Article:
Axios Gaming

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Happy Monday, everyone. Stephen here solo, today. Megan should be back tomorrow.

  • Today's newsletter is 1,130 words, a 4-minute read.

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1 big thing: Gaming giant pivots on CEO bonus targets

Ubisoft CEO Yves Guillemot stands in front of the company's logo

Ubisoft CEO Yves Guillemot. Image: Patrick T. Fallon/Bloomberg via Getty Images

"Assassin's Creed" and "Rainbow Six" mega publisher Ubisoft is no longer offering its CEO new bonuses for increasing the gender diversity of its workforce, a year after establishing that as a long-term pay incentive.

  • New long-term targets for this year replace that goal with one tied to reducing the company’s carbon footprint, according to corporate filings.

Why it matters: Publicly traded companies often use bonus targets for top executives to express the priorities of the company and its board.

  • For Ubisoft, which has been mired in controversy after sexual misconduct allegations led to the ouster of several powerful men at the company, its more subjective bonus targets are especially noteworthy.

The company has introduced a new potential annual bonus to its CEO for improving workplace quality of life, in reaction to last summer's events.

  • Each of these bonuses — diversity, carbon and quality of life — would pay Guillemot roughly $200,000 in cash or stock options, if the goals are achieved within the target time period.

Between the lines: Ubisoft's board of directors introduced the gender diversity target last year with the goal of increasing the percentage of women in Ubisoft's full time global workforce from 22% at the end of March 2020, to 24% by the end of March 2023.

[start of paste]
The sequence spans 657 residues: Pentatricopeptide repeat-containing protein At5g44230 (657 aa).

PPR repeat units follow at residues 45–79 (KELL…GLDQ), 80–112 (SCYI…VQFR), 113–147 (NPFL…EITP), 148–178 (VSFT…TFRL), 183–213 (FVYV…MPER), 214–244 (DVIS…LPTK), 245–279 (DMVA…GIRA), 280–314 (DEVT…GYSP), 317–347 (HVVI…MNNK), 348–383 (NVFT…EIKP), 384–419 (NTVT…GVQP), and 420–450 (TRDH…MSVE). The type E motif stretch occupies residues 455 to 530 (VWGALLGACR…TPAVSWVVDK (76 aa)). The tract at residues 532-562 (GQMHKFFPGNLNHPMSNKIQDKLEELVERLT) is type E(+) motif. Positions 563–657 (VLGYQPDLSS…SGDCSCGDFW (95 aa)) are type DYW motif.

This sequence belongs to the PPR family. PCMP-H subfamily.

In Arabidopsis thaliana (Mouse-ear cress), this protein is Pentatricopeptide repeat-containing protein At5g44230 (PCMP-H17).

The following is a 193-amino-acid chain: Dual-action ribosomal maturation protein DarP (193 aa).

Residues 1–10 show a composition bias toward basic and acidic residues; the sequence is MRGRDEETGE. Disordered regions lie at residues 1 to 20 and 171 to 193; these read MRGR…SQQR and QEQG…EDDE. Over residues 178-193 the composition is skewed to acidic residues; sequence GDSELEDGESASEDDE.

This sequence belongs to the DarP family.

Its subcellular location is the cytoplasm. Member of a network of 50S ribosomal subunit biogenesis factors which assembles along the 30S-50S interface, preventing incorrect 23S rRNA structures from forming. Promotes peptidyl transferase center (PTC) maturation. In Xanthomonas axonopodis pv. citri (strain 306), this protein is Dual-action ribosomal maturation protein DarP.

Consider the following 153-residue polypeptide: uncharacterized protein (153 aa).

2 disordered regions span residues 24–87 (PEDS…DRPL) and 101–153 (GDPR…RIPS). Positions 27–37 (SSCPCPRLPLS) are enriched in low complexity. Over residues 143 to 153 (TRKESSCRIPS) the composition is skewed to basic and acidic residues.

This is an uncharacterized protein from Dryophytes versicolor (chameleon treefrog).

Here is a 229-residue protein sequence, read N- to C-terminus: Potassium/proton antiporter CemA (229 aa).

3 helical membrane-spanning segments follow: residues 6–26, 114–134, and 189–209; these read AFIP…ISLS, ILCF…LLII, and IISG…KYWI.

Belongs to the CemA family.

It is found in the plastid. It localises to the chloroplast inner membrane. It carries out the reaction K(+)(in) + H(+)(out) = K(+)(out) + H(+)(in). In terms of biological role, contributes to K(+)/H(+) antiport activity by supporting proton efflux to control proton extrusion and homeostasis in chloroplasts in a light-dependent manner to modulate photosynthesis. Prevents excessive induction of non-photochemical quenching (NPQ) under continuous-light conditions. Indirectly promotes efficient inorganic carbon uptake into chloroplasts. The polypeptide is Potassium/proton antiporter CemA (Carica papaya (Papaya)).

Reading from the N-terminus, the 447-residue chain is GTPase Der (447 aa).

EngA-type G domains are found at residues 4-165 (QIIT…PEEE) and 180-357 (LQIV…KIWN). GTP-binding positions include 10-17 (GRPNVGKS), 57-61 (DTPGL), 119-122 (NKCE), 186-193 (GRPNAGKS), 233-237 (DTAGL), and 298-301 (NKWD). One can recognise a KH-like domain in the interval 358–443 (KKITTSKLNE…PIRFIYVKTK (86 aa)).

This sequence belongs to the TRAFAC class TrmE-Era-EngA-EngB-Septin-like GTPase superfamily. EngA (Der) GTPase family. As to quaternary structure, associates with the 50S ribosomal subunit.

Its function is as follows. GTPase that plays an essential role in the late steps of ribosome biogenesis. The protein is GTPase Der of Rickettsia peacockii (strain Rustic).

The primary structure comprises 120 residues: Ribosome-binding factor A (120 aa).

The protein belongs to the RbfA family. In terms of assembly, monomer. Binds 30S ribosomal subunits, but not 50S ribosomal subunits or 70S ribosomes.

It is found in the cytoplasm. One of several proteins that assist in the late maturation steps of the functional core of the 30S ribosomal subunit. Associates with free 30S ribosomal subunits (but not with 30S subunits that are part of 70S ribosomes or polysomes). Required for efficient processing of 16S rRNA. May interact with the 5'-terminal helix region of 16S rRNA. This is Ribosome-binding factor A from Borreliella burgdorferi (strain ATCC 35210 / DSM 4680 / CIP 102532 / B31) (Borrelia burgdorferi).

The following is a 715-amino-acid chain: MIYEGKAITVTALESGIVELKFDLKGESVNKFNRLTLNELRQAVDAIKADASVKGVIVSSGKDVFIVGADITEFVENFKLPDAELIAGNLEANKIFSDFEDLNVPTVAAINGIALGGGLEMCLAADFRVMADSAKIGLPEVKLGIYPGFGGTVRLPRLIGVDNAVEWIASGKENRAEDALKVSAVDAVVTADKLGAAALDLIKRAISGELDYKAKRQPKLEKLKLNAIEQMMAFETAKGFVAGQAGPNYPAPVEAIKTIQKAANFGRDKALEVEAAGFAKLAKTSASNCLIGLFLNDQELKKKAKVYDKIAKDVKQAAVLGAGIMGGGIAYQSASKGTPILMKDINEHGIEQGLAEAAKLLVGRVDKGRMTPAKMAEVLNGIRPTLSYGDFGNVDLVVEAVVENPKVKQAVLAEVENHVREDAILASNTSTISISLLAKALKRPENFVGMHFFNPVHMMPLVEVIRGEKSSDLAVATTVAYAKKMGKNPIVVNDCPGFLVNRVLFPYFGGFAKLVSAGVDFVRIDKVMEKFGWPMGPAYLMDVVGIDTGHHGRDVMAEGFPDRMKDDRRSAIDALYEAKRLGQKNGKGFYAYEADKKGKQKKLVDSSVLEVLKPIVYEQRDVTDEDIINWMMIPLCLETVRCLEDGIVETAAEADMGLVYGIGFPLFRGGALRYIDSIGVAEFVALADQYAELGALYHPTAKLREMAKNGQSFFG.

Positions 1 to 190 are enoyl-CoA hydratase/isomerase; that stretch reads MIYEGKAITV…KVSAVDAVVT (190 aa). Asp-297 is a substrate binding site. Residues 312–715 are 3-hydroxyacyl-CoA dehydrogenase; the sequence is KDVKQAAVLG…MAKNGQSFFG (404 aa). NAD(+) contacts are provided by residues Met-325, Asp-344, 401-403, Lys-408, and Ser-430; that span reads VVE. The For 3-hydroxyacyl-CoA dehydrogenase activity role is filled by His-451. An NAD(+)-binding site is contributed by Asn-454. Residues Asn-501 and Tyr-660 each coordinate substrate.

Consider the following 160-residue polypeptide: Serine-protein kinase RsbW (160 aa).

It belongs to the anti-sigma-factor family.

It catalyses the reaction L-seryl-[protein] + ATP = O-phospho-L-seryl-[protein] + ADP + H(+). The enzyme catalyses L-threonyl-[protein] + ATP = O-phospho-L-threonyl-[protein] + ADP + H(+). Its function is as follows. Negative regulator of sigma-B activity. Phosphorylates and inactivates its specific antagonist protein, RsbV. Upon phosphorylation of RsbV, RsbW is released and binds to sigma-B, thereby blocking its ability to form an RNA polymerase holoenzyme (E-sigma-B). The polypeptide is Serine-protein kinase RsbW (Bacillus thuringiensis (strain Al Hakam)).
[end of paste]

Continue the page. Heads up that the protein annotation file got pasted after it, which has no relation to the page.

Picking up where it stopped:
• The board had set gender diversity as a shorthand for overall diversity, noting in a financial filing in 2020 that it "is the only form of diversity that is measurable worldwide."
  • It said every percentage point increase would be "a real challenge" due to the limited "pool of women from higher education trained in Ubisoft's businesses" and competition for them.
  • For comparison, rival EA reported at the end of 2020 that its workforce was 24% female.

Ubisoft now says that women constitute 23.5% of its growing workforce of about 20,000 people, as of the end of March this year.

  • The goal remains in effect for the three-year bonus target attached to Guillemot's potential bonus pool last year, but gender diversity is not part of this year's new multi-year bonus targets.

Guillemot vowed to address the #MeToo issues at the company last year, saying his trust was betrayed.

  • Those issues involved allies and subordinates of Guillemot, who were dismissed or disciplined last summer.
  • The board will now pay him a bonus for the clean-up, announcing it has built a plan for "a series of initiatives providing concrete responses to the situation."
  • Performance for this one-year target involves "listening to teams, training managers and employees in 'respect at work' and assessing team members on the exemplary nature of their behavior."

What they're saying: A Ubisoft rep told Axios that the "gender diversity remains a priority" at the company and that "we may consider reintroducing" it as a CEO bonus target in 2023.

2. A big copyright complaint against Capcom

Screenshot of a legal exhibit that shows similarities between a photograph of shattered glass and the logo for Resident Evil 4

The lead exhibit from Jurcacek's lawsuit against Capcom. Screenshot: Connecticut District Court

Designer and photographer Judy Juracek is suing Capcom for allegedly using her copyrighted work in the creation of its "Resident Evil" games.

Why it matters: Game creation is a complex process that often involves lots of outside reference, but using such material with permission is a no-no and, if proven here, could cost Capcom.